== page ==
Issues facing Basildon Council ahead of election

After a change in administration last year, voters in Basildon will be once again heading to the polls in just over one month’s time.

The Conservative administration at Basildon Borough Council will be looking to strengthen its control, while Labour and independents who once ran the council in an alliance will be hoping to make up for losses made last year.

Basildon elects its councillors in thirds, with this year’s seats having last been contested in 2018. Elections will not take place in St Martins and Vange wards this year, according to the council website.

Although candidates have yet to be formally announced, the seats that will be contested are currently held by several notable figures in the council, among them council leader Andrew Baggott (Con, Burstead), Labour group and opposition leader Jack Ferguson (Pitsea North-West) and Independent group leader Kerry Smith (Nethermayne).

Local elections are often affected by national issues, with the cost of living squeeze, the response to the war in Ukraine and the recovery from the Coronavirus pandemic dominating UK headlines.

But local issues, closer to the electorate deciding who stays and who goes, also have a part to play.

Pulling the local plan

Earlier this month, the council voted to withdraw its local plan, a blueprint for more than 20,000 new homes in the borough.

The Conservatives say the decision will protect the green belt from development, and the town centre from high-rise towers, included in the plan.

They want to create a new plan which protects the green belt while also meeting the government’s housing targets.

But Labour and other opposition councillors say pulling the plan could let developers push through applications on appeal, weakening the council’s, and therefore the public’s, say.

They also say resources will be wasted starting a new plan from scratch and that it has not been costed.

Scores of residents turned up to watch the vote in February, but the council had to vote again to re-confirm its decision in early March after an intervention from officers, who said they had not fully considered the implications of pulling the plan.

Cllr Baggott also received a letter from the government, warning it could intervene if a new plan is not made quickly enough.

Councils are legally required to have a local plan, which gives them powers to reject planning applications and protects them from speculative developments and appeals.

However, many residents are unhappy with how many homes were allocated for rural and green belt areas in places like Billericay.

Additionally, several high rise developments in the town centre have gone to appeal, with one already having been granted permission despite the council’s earlier refusal.

The proposals for the Market Square development was part of a town centre masterplan developed under the previous administration.

Cllr Baggott said in August 2021 fighting the appeal was expected to cost the council £2million.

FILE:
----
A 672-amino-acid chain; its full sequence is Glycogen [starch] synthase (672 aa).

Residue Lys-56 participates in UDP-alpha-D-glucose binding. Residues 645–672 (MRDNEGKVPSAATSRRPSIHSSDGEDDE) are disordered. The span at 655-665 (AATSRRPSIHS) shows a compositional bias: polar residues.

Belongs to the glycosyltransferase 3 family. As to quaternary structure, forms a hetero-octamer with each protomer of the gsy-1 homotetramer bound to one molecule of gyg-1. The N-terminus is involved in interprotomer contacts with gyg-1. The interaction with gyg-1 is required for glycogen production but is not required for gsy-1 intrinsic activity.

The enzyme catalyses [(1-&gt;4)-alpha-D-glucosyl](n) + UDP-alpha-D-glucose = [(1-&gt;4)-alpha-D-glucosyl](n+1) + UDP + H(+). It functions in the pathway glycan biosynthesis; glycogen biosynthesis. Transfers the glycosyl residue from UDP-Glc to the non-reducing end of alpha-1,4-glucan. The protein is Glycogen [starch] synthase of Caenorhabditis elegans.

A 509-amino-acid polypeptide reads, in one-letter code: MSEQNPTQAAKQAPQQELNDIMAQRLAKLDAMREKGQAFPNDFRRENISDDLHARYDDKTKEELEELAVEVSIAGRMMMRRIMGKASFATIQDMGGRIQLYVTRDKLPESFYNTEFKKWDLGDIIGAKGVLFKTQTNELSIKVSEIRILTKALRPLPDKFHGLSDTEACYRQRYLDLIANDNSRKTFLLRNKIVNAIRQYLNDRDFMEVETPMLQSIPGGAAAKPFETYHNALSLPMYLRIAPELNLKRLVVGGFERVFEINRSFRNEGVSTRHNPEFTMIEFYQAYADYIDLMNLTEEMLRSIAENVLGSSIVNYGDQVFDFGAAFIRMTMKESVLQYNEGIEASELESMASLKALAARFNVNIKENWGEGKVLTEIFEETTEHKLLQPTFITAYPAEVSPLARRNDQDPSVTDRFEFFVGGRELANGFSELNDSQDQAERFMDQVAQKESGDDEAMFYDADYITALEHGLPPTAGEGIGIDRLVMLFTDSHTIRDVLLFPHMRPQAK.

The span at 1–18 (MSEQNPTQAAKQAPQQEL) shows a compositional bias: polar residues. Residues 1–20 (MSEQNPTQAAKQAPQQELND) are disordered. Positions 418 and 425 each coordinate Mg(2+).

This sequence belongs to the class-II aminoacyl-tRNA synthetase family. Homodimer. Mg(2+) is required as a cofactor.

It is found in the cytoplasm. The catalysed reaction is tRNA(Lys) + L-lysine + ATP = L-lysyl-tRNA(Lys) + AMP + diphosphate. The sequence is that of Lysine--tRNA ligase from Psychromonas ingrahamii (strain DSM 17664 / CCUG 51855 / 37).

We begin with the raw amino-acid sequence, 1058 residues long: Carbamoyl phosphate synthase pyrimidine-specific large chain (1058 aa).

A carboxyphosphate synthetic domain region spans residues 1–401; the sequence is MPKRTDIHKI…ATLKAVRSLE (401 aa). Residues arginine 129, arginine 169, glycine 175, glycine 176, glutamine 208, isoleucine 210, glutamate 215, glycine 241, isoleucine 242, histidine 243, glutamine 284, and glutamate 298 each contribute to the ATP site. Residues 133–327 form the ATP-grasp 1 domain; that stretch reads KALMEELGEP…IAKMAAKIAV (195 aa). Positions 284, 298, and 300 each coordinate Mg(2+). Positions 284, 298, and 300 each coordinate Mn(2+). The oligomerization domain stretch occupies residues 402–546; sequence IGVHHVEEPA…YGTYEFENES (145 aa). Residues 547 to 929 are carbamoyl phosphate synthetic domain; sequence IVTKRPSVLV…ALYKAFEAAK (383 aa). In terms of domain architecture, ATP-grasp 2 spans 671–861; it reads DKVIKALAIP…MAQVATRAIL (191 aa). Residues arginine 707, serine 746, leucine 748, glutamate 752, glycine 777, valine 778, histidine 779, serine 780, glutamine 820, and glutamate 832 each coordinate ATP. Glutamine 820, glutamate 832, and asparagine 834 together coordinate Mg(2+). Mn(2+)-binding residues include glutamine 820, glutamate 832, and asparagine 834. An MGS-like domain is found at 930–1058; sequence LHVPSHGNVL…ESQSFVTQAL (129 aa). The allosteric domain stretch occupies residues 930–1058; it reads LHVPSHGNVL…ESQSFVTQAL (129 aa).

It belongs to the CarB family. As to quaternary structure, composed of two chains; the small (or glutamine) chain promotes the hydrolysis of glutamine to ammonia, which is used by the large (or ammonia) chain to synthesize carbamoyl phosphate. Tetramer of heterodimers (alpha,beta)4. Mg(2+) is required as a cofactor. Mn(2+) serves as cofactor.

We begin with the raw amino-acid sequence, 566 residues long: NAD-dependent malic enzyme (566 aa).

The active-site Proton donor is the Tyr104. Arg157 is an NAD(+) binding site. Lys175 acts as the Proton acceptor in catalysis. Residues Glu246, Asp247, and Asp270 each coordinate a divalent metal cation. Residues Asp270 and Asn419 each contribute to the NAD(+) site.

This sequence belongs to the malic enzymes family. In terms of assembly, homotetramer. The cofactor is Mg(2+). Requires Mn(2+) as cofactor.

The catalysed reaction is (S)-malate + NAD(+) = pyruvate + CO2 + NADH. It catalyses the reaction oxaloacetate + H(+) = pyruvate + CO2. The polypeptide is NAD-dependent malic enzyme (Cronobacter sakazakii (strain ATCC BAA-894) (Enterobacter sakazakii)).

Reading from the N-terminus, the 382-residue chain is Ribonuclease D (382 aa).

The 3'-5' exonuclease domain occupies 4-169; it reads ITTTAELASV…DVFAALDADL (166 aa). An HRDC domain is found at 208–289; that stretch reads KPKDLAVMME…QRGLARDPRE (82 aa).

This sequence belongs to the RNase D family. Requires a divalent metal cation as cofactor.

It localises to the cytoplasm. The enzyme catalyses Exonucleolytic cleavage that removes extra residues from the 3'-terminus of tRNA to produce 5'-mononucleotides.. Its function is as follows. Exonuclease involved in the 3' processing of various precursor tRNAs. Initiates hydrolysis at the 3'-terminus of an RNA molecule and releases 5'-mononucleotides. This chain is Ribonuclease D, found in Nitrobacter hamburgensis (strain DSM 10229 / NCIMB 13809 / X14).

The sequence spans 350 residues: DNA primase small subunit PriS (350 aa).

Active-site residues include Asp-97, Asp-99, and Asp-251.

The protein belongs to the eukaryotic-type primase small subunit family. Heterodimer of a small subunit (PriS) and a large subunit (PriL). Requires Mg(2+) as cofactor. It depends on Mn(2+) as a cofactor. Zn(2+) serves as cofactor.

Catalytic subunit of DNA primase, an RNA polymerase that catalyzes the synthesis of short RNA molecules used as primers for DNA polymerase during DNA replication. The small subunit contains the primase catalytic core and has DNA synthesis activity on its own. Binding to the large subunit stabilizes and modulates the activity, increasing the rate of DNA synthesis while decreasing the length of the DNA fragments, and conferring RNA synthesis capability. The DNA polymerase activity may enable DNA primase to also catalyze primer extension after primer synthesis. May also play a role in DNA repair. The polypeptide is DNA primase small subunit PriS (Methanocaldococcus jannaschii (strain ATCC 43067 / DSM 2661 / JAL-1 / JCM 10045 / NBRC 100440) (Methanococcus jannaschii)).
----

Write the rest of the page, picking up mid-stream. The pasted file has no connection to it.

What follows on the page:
Drugs and antisocial behaviour

The administration wants to crack down on local drug dealing and antisocial behaviour, particularly in the town centre.

In its recent budget, Basildon Council promised to fund a team of community safety wardens aimed at disrupting antisocial activity. 

But the £400,000 plan has caused the Conservatives to go back on an election pledge from last year to cut council tax for Basildon residents.

Tax will instead be frozen at £278.91 for a Band D property.

Cllr Baggott said at the budget meeting last month that this was in response to concerns raised by residents about the levels of antisocial behaviour and crime in the borough.

However, Labour leader Cllr Ferguson said the Conservatives had broken a promise to the electorate, and that the council needs to focus more early intervention to tackle drug dealing, in addition to merely being “tough on crime”.

The council has also recently voted through a public space protection order, which in addition to banning drinking alcohol in public will also ban cars from several parks in an attempt to crack down on the borough’s boy racers.

Multiple offenders could be fined up to £1,000.

Cabinet or Committee system

Political groups disagree over exactly how the council should be run.

The Conservative group wants to switch back to a cabinet system, which will give executive powers to a small number of administration members, only four years after a committee system was adopted by the previous administration.

Although this is more of a procedural issue, it will affect how much say opposition members get over key decisions.

Under the current committee system, councillors of all parties sit on various committees and get to vote on issues several different times.

The Conservatives argue introducing a cabinet will streamline decision making, with committee-decisions often taking months or even years as they go between various bodies and consultations.

But Labour says it will stop cross party councillors from working together and gives too much control to whoever is in administration.

If the Conservative retain control of the council, they plan to adopt the new system on May 26, the earliest date possible without holding a referendum. This decision has already been voted on by the full council.

The local elections will take place on Thursday May 5 2022.

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Charlie Ridler

Local Democracy Reporter